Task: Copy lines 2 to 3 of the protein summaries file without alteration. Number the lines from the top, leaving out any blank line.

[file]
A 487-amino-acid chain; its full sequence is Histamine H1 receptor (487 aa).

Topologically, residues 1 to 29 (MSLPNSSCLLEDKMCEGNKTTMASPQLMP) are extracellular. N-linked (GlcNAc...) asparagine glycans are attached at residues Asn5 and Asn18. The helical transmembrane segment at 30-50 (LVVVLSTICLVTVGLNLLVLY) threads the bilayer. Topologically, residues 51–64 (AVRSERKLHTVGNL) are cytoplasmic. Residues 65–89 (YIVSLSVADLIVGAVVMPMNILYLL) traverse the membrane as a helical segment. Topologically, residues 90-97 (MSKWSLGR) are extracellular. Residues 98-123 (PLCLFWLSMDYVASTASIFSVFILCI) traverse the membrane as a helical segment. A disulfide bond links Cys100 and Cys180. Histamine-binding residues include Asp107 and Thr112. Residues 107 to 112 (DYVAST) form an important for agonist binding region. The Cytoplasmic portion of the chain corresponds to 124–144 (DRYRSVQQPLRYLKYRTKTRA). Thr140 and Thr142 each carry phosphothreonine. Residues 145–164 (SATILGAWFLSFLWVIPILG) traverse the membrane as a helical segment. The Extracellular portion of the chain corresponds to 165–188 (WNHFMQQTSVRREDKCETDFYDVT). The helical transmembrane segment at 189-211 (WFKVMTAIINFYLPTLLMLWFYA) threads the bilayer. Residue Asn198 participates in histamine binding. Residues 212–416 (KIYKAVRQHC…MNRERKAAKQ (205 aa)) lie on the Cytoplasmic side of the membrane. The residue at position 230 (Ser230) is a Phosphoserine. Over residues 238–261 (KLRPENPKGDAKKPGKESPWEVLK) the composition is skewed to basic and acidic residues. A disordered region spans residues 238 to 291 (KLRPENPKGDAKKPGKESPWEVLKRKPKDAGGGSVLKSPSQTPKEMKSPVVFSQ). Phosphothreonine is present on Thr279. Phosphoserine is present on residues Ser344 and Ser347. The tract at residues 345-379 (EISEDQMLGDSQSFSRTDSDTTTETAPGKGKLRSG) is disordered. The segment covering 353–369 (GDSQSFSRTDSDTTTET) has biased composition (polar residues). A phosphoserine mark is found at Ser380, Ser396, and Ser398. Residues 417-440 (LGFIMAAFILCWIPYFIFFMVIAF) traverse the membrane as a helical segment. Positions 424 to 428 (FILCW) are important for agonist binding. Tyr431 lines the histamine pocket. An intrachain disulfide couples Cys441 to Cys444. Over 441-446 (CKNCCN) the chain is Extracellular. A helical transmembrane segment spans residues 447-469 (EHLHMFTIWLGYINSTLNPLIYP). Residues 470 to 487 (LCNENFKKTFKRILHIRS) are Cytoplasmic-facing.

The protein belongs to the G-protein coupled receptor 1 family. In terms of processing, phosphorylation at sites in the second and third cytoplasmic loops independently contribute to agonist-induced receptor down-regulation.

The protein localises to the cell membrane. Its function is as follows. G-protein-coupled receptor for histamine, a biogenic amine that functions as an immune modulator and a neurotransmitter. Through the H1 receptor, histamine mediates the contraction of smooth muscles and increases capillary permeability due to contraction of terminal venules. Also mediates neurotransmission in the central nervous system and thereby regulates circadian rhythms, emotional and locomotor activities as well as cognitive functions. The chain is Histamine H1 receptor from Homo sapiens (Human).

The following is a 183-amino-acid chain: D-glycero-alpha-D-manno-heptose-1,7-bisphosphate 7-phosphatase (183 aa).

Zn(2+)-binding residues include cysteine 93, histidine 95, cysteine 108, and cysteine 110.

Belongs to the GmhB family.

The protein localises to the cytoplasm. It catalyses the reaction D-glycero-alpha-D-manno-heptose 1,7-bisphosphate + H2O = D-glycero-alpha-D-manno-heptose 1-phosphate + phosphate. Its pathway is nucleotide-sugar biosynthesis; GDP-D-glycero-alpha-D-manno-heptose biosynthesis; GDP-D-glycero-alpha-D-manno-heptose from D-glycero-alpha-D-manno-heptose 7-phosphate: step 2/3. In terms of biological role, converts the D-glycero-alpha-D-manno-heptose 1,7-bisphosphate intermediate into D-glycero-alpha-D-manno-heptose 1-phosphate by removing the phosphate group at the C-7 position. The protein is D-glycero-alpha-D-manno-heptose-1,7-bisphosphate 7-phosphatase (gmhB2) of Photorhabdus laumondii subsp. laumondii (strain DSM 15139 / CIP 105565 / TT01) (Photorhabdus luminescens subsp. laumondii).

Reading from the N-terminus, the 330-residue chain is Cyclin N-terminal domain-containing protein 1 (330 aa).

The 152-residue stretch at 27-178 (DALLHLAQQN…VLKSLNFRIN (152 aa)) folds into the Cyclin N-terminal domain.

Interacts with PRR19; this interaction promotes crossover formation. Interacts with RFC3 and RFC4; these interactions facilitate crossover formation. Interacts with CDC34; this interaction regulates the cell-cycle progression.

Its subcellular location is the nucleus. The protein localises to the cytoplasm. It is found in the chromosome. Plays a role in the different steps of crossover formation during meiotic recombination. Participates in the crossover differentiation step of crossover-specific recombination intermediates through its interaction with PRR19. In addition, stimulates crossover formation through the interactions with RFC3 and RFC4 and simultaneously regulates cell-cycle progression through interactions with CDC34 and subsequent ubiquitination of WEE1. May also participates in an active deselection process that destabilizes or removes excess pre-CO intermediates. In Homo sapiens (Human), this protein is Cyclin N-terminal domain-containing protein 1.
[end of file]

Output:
Topologically, residues 1 to 29 (MSLPNSSCLLEDKMCEGNKTTMASPQLMP) are extracellular. N-linked (GlcNAc...) asparagine glycans are attached at residues Asn5 and Asn18. The helical transmembrane segment at 30-50 (LVVVLSTICLVTVGLNLLVLY) threads the bilayer. Topologically, residues 51–64 (AVRSERKLHTVGNL) are cytoplasmic. Residues 65–89 (YIVSLSVADLIVGAVVMPMNILYLL) traverse the membrane as a helical segment. Topologically, residues 90-97 (MSKWSLGR) are extracellular. Residues 98-123 (PLCLFWLSMDYVASTASIFSVFILCI) traverse the membrane as a helical segment. A disulfide bond links Cys100 and Cys180. Histamine-binding residues include Asp107 and Thr112. Residues 107 to 112 (DYVAST) form an important for agonist binding region. The Cytoplasmic portion of the chain corresponds to 124–144 (DRYRSVQQPLRYLKYRTKTRA). Thr140 and Thr142 each carry phosphothreonine. Residues 145–164 (SATILGAWFLSFLWVIPILG) traverse the membrane as a helical segment. The Extracellular portion of the chain corresponds to 165–188 (WNHFMQQTSVRREDKCETDFYDVT). The helical transmembrane segment at 189-211 (WFKVMTAIINFYLPTLLMLWFYA) threads the bilayer. Residue Asn198 participates in histamine binding. Residues 212–416 (KIYKAVRQHC…MNRERKAAKQ (205 aa)) lie on the Cytoplasmic side of the membrane. The residue at position 230 (Ser230) is a Phosphoserine. Over residues 238–261 (KLRPENPKGDAKKPGKESPWEVLK) the composition is skewed to basic and acidic residues. A disordered region spans residues 238 to 291 (KLRPENPKGDAKKPGKESPWEVLKRKPKDAGGGSVLKSPSQTPKEMKSPVVFSQ). Phosphothreonine is present on Thr279. Phosphoserine is present on residues Ser344 and Ser347. The tract at residues 345-379 (EISEDQMLGDSQSFSRTDSDTTTETAPGKGKLRSG) is disordered. The segment covering 353–369 (GDSQSFSRTDSDTTTET) has biased composition (polar residues). A phosphoserine mark is found at Ser380, Ser396, and Ser398. Residues 417-440 (LGFIMAAFILCWIPYFIFFMVIAF) traverse the membrane as a helical segment. Positions 424 to 428 (FILCW) are important for agonist binding. Tyr431 lines the histamine pocket. An intrachain disulfide couples Cys441 to Cys444. Over 441-446 (CKNCCN) the chain is Extracellular. A helical transmembrane segment spans residues 447-469 (EHLHMFTIWLGYINSTLNPLIYP). Residues 470 to 487 (LCNENFKKTFKRILHIRS) are Cytoplasmic-facing.

The protein belongs to the G-protein coupled receptor 1 family. In terms of processing, phosphorylation at sites in the second and third cytoplasmic loops independently contribute to agonist-induced receptor down-regulation.